Alcohol-free sanitiser can eliminate Covid-19 too, says new study

0:00
play article
Subscribers can listen to this article
  • Alcohol-free hand sanitisers work just as well as alcohol-based ones
  • Governments  may need to change their hand sanitiser prevention strategy
  • This is a new option for people who get eczema from alcohol-based sanitiser 

Alcohol-free hand sanitiser has been found to be as effective as alcohol-based ones on surfaces in fighting Covid-19, according to a new study published in the Journal of Hospital Infection.

The study was conducted by Brigham Young University, where researchers tested samples of Covid-19 with benzalkonium chloride, which is commonly used in alcohol-free hand sanitisers and other quaternary ammonium compounds that are found in regular household disinfectants.

The results showed that these disinfectants wipe out at least 99.9% of the virus within 15 seconds.

A game-changer

As part of Covid-19 prevention guidelines, the World Health Organization recommended that people use alcohol-based hand rub product containing between 60% and 80% alcohol.

The South African health ministry also recommends alcohol-based sanitisers as a preventative tool.

The results of the new research can, however, be a game-changer, the study authors believe.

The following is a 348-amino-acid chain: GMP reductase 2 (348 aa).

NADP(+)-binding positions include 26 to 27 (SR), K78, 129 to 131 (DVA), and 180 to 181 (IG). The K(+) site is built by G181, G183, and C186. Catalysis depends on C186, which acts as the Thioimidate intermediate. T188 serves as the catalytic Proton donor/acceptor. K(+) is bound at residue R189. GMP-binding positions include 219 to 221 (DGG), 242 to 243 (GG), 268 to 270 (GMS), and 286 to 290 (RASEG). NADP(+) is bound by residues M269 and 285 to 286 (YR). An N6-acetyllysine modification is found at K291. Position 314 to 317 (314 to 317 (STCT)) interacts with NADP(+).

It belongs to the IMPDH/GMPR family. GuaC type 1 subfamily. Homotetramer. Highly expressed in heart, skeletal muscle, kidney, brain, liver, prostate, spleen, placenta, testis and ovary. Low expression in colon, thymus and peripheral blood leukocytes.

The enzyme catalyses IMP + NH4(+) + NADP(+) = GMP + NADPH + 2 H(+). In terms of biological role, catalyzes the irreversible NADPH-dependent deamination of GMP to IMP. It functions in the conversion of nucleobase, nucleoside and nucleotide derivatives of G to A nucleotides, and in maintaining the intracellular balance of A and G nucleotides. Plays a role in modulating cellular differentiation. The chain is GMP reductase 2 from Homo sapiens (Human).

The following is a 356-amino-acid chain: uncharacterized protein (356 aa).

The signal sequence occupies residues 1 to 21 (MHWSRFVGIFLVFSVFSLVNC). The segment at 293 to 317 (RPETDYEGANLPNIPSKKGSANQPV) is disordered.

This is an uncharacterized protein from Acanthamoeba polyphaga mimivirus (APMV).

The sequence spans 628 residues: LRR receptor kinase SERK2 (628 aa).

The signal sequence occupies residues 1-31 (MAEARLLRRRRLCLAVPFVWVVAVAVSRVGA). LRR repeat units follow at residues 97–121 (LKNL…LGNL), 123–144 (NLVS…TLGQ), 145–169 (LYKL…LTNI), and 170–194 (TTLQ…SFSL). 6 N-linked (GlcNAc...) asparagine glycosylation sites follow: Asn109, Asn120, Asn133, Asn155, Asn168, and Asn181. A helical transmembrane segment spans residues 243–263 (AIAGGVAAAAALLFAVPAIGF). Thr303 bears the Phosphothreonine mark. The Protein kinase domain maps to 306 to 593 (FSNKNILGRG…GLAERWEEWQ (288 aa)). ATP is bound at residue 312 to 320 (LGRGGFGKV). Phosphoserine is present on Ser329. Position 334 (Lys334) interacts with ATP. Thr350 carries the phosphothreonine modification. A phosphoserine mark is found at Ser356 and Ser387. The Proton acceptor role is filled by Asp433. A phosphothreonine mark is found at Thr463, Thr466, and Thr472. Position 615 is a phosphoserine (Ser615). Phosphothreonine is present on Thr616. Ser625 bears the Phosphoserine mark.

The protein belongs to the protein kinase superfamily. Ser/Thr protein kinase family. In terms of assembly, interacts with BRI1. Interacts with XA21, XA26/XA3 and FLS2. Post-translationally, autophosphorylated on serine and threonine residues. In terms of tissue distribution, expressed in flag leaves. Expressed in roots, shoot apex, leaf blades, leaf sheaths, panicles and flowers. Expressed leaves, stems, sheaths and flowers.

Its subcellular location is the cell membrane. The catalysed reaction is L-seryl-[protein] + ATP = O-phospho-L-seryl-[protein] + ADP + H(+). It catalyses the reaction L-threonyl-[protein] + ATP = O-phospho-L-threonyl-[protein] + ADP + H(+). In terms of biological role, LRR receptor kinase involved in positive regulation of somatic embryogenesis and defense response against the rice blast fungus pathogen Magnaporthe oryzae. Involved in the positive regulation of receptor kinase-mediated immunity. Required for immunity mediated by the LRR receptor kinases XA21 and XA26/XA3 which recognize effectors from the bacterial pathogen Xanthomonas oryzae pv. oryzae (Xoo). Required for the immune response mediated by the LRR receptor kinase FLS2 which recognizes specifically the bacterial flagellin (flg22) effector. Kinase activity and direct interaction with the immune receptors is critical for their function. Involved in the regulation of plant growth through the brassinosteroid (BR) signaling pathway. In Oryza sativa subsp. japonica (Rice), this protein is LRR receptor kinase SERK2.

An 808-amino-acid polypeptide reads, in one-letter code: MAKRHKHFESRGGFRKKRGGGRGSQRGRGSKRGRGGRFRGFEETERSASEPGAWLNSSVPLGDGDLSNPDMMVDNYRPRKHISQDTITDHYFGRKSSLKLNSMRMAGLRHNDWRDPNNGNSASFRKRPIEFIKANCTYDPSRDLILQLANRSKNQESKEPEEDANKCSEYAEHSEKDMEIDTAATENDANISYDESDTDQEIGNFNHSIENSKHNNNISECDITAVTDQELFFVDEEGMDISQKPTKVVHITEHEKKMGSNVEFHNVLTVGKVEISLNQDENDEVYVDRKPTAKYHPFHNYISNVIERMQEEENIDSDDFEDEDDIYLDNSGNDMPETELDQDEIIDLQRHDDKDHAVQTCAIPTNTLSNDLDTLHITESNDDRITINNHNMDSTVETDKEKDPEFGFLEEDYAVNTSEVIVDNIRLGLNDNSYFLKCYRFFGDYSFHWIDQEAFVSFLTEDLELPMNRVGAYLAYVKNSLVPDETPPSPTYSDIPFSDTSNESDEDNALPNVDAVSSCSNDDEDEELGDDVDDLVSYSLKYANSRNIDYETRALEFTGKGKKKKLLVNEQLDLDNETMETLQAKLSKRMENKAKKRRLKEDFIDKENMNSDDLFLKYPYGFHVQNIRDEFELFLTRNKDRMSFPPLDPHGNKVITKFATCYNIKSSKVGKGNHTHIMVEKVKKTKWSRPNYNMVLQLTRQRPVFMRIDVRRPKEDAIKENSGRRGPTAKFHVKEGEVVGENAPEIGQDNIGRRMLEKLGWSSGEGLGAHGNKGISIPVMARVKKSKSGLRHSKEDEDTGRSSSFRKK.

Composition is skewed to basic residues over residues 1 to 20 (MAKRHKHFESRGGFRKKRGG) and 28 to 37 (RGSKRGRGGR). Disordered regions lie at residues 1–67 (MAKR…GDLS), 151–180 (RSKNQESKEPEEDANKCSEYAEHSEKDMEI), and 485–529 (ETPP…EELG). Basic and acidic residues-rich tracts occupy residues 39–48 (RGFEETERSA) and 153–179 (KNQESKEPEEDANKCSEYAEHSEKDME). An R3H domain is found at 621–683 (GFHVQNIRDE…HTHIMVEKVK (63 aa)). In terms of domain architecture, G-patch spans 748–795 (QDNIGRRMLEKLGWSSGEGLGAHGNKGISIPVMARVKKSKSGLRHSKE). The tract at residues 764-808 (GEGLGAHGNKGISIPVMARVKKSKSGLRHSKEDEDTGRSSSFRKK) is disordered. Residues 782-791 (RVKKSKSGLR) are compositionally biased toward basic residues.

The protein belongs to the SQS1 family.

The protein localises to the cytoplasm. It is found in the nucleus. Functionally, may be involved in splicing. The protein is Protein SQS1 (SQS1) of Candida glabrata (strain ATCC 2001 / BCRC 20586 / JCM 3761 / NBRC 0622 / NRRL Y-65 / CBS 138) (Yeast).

“This may actually provide a change in government directions about hand sanitiser,” said co-author Brad Berges in a press release.

"It just seems like during this pandemic, the non-alcohol-based hand sanitisers have been thrown by the wayside because the government was saying, 'We don't know that these work', due to the novelty of the virus and the unique lab conditions required to run tests on it."

Also effective against other viruses

Previously, Health24 reported on how alcohol-based hand sanitisers have caused hand eczema in healthcare workers and the general population.

"Benzalkonium chloride can be used in much lower concentrations and does not cause the familiar 'burn' feeling you might know from using alcohol-based hand sanitiser.

"It can make life easier for people who have to sanitize their hands a lot, like healthcare workers, and maybe even increase compliance with sanitising guidelines," said lead study author Benjamin Ogilvie.

"Our results indicate that alcohol-free hand sanitiser works just as well, so we could, maybe even should, be using it to control Covid," he said.

Ogilvie added that the alcohol-free products do not only work for preventing Covid-19 but are also effective in fighting against the common cold and flu viruses.

READ | Your health is in your hands

READ | DIY hand sanitiser: Why there shouldn't be an over-reliance on it for coronavirus protection

READ | The most effective ways to kill coronavirus in your home 

We live in a world where facts and fiction get blurred
In times of uncertainty you need journalism you can trust. For only R75 per month, you have access to a world of in-depth analyses, investigative journalism, top opinions and a range of features. Journalism strengthens democracy. Invest in the future today.
Subscribe to News24